Before the Nazi rise to power, the Museum Folkwang in Essen was a leader in the collecting and display of modern art in Germany. By 1934 Hitler’s government had dismissed the Folkwang’s progressive director and replaced him with the ardent Nazi Count Klaus von Baudissin, an SS officer and art historian. One of the Count’s first acts was to paint over the museum’s famous murals by the German Expressionist Oskar Schlemmer. Baudissin also served on the Ziegler commission, responsible for impounding "degenerate" art from German museums. From the Museum Folkwang the commission seized and dispatched to Munich an astounding total of 1,202 works of art, including Chagall’s Purim, now in the Philadelphia Museum of Art’s Louis E. Stern Collection. The painting—the Folkwang’s only Chagall—had been acquired in the 1920s by the previous director, Ernst Gosebruch.1 Set in a Russian town, its theme is the celebration of Jewish festival of Purim, which commemorates the deliverance of the Persian Jews. In the center a boy carries Purim sweets from the market stall-keeper on the right. Nazi officials chose Purim, along with three other works by Chagall, for display in the notorious Degenerate Art exhibition, which opened in Munich in July 1937.
Although the propaganda surrounding the Degenerate Art exhibition emphasized its "Jewishness," of the 112 artists represented in the exhibition, only 6 were Jews, including Chagall. Chagall was a Russian-born artist who spent most of his career in France. Most likely he was included in the Degenerate Art exhibition because his early work had become famous in Germany. Purim was displayed in Room 2 of the exhibition, which contained only works by Jewish artists. On the walls quotations from Hitler and the Nazi art theorist Alfred Rosenberg (soon to become head of the art-looting task force, the ERR) condemned the "incompetents and charlatans," the "Jews and Marxists," whose works appeared there.2
Following the Degenerate Art exhibition the German dealer Ferdinand Möller, one of the four appointed to dispose of the confiscated art, exchanged Purim for other artwork.3 The Berlin collector and gallery owner Dr. Kurt Feldhäusser next acquired the painting, probably directly from Möller. Although German citizens were prohibited by law from buying "degenerate art," in practice the ban was often ignored. Feldhäusser, in fact, seems to have made a specialty of acquiring Nazi-condemned art from German museums, especially works by Chagall and by Expressionist Ernst Ludwig Kirchner. After Feldhäusser died in a bombing raid on Frankfurt in 1944, Purim was brought to the U.S. by his mother Marie Luisa. She sold it through a New York dealer, Erhard Weyhe, to New York collector Louis E. Stern on October 11, 1949. 4
1 Kunstsammlung Nordrhein-Westfalen, Museum der Gegenwart - Kunst in öffentlichen Sammlungen bis 1937 (exhibition catalog), Düsseldorf, 1987, p. 106.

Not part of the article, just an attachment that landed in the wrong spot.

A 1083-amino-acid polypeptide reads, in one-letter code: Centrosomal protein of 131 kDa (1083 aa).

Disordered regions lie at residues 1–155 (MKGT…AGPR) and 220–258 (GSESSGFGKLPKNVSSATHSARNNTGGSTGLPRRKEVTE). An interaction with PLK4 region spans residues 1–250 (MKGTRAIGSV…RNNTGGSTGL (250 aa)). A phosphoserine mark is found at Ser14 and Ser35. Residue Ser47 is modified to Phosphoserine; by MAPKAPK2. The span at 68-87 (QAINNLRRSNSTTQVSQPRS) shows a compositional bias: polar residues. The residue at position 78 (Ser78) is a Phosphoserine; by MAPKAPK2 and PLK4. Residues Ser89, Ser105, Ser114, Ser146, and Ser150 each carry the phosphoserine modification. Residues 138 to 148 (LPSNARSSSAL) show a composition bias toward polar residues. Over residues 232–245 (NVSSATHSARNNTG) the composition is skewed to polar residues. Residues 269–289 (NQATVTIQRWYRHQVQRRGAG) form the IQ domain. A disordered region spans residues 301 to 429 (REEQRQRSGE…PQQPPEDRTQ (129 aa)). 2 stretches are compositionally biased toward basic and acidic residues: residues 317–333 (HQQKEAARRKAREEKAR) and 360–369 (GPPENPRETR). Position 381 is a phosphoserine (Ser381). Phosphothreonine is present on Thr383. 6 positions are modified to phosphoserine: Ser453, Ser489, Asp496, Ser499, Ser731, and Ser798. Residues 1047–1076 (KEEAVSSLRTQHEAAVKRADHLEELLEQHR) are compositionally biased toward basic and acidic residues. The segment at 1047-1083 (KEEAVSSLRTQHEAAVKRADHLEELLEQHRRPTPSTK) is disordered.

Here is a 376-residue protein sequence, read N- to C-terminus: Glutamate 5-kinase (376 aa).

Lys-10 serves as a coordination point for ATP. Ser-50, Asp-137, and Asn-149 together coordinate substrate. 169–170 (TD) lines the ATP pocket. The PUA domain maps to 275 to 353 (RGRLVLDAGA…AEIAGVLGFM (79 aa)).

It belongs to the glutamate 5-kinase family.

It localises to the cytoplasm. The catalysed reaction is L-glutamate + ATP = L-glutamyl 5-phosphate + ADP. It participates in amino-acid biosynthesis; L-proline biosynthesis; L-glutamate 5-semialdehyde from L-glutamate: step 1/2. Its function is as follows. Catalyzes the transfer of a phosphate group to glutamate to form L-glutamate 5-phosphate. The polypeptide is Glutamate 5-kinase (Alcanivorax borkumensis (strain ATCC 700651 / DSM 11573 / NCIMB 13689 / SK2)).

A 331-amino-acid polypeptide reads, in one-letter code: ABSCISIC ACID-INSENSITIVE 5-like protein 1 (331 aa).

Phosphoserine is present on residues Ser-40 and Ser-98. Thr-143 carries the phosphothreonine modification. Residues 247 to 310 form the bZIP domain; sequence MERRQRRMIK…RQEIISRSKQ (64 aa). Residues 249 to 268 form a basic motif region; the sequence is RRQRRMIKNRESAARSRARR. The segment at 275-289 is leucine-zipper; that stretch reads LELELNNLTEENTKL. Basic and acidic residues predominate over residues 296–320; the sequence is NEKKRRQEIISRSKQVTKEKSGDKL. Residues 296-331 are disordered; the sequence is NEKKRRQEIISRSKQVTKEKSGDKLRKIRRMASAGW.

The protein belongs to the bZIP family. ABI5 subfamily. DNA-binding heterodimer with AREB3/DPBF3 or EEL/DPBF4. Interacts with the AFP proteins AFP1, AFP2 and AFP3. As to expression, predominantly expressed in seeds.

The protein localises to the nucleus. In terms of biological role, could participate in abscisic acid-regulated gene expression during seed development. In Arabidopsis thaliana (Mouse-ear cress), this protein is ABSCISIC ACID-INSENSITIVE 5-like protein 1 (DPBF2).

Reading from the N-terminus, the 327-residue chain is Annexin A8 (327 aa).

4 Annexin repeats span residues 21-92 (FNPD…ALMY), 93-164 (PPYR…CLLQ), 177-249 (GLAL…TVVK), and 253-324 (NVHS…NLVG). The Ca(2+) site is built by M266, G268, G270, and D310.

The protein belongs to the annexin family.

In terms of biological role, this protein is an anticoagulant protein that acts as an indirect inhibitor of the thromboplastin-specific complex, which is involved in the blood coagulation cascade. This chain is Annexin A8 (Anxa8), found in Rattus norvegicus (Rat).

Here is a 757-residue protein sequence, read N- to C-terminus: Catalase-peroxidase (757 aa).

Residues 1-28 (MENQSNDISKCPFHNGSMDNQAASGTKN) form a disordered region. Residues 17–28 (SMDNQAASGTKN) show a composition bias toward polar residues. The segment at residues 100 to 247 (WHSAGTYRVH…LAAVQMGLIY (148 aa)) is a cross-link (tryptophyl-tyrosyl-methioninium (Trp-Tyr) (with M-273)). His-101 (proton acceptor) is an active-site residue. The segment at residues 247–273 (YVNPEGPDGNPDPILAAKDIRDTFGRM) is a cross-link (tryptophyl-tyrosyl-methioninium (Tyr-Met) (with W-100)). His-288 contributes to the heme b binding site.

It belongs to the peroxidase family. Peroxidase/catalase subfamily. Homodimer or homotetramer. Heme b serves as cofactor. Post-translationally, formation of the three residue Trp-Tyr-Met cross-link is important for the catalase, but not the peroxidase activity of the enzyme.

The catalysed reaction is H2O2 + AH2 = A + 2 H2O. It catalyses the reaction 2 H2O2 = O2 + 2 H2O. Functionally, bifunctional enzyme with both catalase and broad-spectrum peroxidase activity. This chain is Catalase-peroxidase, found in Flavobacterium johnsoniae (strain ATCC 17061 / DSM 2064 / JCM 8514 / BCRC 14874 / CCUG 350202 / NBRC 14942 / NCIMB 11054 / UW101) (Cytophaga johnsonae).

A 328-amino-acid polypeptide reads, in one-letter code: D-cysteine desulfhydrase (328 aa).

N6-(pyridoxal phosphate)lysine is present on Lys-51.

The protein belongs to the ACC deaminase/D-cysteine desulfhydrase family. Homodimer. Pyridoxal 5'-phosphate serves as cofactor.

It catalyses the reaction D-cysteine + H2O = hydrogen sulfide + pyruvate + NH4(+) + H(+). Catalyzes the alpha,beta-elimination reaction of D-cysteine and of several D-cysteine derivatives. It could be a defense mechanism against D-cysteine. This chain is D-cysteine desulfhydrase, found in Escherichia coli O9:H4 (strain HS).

2 Barron, ed., "Degenerate Art", 1991, pp. 52, 218-219.
3 The painting, designated number 15949, is marked "T" for Tausch (exchange) in the Entartete Kunst (Degenerate Art) confiscation inventory. Such exchanges of art (usually twentieth-century works for more desirable nineteenth-century art), became common after the German declaration of war in September 1939 made it difficult to obtain foreign currency; see Andreas Hüneke, "On the Trail of Missing Masterpieces," in Barron, ed., "Degenerate Art", p. 128. We are grateful to Margaret Doyle at the Smithsonian Institution for providing a copy of the confiscation register entry. The original typescript inventory is at the National Art Library, Victoria and Albert Museum, bequest of Harry Fischer.
4 Dated receipt in PMA Archives, Stern files.
Composition with Blue by Piet Mondrian
In the early 1920s, Piet Mondrian began a friendship with Sophie Küppers (1891–1978), a German citizen living in Hanover and the widow of Paul Küppers (d. 1922), artistic director of the progressive Kestner Society. Küppers, later known as Sophie Küppers-Lissitzky after she married the artist El Lissitzky in 1927, hoped to promote Mondrian’s work in her country and asked him to send paintings on consignment for her to sell in Germany. In 1924 he sent four canvases, which she showed to Alexander Dorner, the director of the Hanover Provinzialmuseum (also known as the Landesmuseum); Dorner purchased one of them for the museum.1 In 1926, Mondrian painted the unusual diamond-shaped Composition with Blue.
As a major proponent of modern abstract and Expressionist art in Germany Dorner was forced to resign his position as director of the Hanover Provinzialmuseum in 1936. He left Germany and became director of the Rhode Island School of Design Museum in 1938. As Dorner recalled, Mondrian’s Composition with Blue, together with Lissitzky’s Proun 2, once hung in the famous Abstract Gallery (Abstraktes Kabinett) of the Hanover museum. In 1937, as part of its campaign against "degenerate art", the Nazi government dismantled the Abstract Gallery and confiscated some 270 works from the museum.2 Although Composition with Blue is known to have been one of those seized, its ownership presented a puzzle. The painting does not appear in the records of the Hanover museum, the 1930 catalog of the museum’s holdings, or in the official list of works owned by museum at the time of the Nazi seizures.3 Only one Mondrian is listed; this is almost certainly the painting purchased through Küppers in 1924, which was sent to the Nazi-organized "Degenerate Art" exhibition in Munich in 1937 and is now lost. 4 Oddly, Composition with Blue does not appear either on the list of confiscated works on loan to the museum at the time. Again, only one Mondrian is recorded: most likely the 1926 painting entitled Schilderij No. 2, listed in the museum’s 1930 catalog as a loan from the Sophie Küppers collection.5